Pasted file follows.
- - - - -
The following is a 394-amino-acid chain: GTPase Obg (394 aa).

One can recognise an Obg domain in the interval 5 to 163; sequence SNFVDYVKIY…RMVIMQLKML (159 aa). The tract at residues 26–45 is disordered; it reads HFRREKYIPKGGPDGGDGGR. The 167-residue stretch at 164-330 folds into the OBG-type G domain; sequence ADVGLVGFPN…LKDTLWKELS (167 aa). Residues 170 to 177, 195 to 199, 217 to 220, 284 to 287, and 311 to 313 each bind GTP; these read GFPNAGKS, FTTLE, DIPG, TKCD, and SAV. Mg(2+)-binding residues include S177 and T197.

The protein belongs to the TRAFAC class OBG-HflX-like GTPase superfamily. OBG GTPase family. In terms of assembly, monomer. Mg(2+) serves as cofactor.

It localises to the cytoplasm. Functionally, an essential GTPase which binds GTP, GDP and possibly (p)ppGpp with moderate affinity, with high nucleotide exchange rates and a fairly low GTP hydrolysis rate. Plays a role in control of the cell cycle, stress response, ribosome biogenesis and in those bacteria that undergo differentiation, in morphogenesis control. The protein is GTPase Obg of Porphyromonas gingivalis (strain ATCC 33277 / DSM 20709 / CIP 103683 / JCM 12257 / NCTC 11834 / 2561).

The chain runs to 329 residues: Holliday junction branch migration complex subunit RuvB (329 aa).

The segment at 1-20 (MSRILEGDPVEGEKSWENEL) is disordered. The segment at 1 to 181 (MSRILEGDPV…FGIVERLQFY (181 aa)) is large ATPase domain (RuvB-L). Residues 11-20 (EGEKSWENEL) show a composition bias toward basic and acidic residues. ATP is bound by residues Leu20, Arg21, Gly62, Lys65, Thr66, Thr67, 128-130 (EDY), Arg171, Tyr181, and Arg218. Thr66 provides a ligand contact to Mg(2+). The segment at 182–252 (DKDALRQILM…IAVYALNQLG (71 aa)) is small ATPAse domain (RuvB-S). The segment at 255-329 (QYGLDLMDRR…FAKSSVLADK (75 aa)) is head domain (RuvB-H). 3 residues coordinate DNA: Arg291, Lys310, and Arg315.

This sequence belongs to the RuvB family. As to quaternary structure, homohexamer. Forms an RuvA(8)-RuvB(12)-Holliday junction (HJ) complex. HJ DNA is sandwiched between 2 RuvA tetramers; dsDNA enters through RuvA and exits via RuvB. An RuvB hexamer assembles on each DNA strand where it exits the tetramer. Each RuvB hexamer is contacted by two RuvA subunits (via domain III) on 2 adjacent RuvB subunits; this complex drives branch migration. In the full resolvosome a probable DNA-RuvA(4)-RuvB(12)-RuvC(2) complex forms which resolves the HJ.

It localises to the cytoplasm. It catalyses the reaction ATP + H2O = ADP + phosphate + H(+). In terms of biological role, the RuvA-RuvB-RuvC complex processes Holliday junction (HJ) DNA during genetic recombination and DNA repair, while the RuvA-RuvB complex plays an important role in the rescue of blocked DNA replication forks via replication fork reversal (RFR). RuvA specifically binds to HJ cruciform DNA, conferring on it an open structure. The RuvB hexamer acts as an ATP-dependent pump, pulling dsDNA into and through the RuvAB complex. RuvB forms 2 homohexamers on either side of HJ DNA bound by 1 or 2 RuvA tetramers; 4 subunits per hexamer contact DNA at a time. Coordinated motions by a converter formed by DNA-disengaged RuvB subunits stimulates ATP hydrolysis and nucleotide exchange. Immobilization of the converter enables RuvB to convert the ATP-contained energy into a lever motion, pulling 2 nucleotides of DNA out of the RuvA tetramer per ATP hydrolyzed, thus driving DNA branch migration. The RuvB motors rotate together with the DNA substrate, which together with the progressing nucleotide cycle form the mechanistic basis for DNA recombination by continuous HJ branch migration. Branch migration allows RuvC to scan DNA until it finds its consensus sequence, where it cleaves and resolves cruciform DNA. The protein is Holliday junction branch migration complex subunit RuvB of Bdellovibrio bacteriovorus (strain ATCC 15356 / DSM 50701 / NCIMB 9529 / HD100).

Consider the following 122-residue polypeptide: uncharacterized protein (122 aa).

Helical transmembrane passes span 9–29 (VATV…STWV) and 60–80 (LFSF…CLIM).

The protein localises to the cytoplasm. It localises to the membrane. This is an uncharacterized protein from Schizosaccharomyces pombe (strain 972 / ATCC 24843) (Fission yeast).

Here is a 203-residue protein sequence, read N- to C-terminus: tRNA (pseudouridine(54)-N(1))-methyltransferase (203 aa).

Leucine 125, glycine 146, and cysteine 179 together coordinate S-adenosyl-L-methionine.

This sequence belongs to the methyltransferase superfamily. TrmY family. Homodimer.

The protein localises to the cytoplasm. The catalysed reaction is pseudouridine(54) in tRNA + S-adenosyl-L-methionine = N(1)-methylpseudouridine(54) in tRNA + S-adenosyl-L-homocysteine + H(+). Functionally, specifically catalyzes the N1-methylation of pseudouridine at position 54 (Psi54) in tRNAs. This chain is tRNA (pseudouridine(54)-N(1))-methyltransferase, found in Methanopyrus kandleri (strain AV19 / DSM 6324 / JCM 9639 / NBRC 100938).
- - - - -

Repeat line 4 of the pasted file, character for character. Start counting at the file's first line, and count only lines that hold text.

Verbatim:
It localises to the cytoplasm. Functionally, an essential GTPase which binds GTP, GDP and possibly (p)ppGpp with moderate affinity, with high nucleotide exchange rates and a fairly low GTP hydrolysis rate. Plays a role in control of the cell cycle, stress response, ribosome biogenesis and in those bacteria that undergo differentiation, in morphogenesis control. The protein is GTPase Obg of Porphyromonas gingivalis (strain ATCC 33277 / DSM 20709 / CIP 103683 / JCM 12257 / NCTC 11834 / 2561).